Biodiversity offsets are a contentious tool in conservation. Yesterday the UK government announced it will push forward with biodiversity offsetting, despite more than 140 environment and development groups around the world condemning the practice. The move is a hot topic of debate and the practice itself is worthy of some background knowledge - including what it is, why it's contentious, and who (or what) it affects.
Put simply, biodiversity offsetting is a planning mechanism developers use to compensate for biodiversity losses that arise from their projects. Compensation is the key word in the process: the aim is make up for the impact on biodiversity by generating ecologically equivalent gains elsewhere.
From the UK government's perspective, the practice is to encourage economic growth without having detrimental effects on the environment. Not everyone considers this a feasible possibility, however, and conversationalists are calling for supporting evidence.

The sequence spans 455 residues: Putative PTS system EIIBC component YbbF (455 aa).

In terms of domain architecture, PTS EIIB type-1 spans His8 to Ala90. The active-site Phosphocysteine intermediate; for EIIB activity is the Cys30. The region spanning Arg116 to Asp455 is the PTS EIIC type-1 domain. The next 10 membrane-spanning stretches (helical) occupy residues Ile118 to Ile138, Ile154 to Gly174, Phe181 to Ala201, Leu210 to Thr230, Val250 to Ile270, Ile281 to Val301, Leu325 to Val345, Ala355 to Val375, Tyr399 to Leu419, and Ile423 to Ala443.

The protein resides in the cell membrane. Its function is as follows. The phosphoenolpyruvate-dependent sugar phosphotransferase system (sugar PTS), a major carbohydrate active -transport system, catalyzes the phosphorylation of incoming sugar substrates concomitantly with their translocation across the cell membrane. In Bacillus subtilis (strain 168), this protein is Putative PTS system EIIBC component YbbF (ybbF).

On the Business and Biodiversity Offsets Programme website, examples of its success is cited in Madagascar, New Zealand, Ghana, South Africa and the US. Unfortunately, these are pilot programmes and so the information shared is only preliminary. This is not uncommon for the topic: policies underpinning the practice often aim to ensure “no net loss” in environmental benefits, yet it's challenging to determine if this has been achieved and whether the objectives are met.
A number of literature reviews on biodiversity offsetting also highlight the overarching inconsistency in policy objectives and outcomes. Bull et al's 2013 study, for example, states “biodiversity offset schemes have been inconsistent in meeting conservation objectives.”
With this in mind, it's difficult to swallow the increasingly popularity of the practice. As the United Nations recently put forward for World Wildlife Day: “Wildlife has an intrinsic value and contributes to the ecological, genetic, social, economic, scientific, educational, cultural, recreational and aesthetic aspects of sustainable development and human well-being.” Losing sight of why we need to conserve biodiversity – and the hard truths involved in actually doing that - would permeate into every facet of our lives.
The underlying fact is our knowledge, research and results on biodiversity offsetting are still in their infancy, and we should remain wary of the practice until the benefits to the environment are on par with the benefits to the economy.